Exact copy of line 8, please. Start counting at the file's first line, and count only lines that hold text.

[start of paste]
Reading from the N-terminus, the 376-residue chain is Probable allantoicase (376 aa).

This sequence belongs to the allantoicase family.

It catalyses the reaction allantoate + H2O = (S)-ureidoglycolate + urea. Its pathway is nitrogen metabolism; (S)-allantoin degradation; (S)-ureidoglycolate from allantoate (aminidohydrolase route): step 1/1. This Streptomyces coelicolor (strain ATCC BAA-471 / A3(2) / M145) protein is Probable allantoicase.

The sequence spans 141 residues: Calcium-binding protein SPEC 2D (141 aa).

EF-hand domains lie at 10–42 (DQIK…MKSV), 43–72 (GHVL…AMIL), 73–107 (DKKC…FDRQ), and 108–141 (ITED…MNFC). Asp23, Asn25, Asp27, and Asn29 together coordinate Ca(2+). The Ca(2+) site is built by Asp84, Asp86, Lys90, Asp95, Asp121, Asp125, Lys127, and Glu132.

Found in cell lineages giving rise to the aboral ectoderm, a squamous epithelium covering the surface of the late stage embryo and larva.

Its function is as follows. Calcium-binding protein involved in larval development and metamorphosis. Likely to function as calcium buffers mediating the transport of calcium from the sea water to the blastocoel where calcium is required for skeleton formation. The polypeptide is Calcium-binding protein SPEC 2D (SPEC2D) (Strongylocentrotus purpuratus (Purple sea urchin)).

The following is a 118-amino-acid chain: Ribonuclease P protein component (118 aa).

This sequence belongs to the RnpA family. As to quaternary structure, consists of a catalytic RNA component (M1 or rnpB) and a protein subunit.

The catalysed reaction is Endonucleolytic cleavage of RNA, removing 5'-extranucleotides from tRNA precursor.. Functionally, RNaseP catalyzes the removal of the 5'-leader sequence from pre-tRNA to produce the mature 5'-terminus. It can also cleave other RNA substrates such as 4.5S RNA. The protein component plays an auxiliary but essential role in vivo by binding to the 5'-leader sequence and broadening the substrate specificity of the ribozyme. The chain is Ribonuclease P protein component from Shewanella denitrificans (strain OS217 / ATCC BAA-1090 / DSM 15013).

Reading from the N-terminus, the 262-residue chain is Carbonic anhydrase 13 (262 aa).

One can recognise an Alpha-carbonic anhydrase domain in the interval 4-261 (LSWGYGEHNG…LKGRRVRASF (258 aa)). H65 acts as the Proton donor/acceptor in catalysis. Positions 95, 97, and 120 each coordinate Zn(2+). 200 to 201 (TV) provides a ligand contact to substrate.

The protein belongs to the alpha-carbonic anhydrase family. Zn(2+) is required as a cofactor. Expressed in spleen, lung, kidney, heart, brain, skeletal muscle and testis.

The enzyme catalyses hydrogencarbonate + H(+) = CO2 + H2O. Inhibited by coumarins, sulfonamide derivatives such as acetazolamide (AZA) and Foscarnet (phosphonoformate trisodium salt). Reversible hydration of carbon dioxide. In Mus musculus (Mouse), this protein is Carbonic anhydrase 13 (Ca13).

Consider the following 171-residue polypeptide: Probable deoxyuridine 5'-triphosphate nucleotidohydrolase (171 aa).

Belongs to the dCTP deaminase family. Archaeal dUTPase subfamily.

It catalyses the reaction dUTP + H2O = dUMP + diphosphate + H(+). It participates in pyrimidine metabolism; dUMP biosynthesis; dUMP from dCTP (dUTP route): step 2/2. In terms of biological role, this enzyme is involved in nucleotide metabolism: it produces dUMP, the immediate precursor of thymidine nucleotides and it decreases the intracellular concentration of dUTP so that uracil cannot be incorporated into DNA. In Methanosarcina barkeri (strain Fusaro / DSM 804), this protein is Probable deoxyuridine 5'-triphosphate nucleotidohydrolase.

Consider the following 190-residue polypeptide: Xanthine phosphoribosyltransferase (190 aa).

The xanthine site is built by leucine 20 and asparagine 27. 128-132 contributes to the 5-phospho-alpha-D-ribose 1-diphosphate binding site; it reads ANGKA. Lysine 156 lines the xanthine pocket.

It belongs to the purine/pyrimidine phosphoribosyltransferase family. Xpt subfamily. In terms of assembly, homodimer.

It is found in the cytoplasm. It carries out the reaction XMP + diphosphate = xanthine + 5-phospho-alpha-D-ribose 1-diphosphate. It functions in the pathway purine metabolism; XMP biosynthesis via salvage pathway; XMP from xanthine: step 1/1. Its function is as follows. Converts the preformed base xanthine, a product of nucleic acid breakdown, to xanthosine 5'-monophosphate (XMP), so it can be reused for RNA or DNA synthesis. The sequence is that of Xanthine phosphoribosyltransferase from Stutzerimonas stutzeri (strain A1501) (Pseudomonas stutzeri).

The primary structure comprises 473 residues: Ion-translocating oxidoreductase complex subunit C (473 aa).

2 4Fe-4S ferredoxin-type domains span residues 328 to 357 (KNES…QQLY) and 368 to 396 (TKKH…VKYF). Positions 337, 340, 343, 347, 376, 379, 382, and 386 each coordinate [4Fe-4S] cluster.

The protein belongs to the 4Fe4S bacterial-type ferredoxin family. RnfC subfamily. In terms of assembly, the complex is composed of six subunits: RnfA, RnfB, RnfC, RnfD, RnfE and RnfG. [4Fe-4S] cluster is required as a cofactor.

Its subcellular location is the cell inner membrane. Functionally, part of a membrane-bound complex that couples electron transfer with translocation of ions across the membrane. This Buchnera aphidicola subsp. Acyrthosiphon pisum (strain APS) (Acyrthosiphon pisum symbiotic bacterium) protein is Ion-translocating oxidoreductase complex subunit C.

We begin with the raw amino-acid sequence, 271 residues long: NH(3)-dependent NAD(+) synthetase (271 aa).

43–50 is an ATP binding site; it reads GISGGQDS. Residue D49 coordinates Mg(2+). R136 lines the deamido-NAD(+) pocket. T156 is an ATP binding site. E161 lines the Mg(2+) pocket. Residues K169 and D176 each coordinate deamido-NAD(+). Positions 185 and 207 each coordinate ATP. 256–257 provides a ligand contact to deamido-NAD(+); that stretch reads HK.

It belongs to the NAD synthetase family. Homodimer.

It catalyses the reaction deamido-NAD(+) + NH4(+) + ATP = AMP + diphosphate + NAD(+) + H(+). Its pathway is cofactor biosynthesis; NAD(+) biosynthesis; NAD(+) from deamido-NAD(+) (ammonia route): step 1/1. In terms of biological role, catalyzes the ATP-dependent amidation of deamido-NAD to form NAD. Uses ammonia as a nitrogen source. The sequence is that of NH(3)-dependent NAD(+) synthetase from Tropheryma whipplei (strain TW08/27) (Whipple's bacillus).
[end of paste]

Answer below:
The following is a 118-amino-acid chain: Ribonuclease P protein component (118 aa).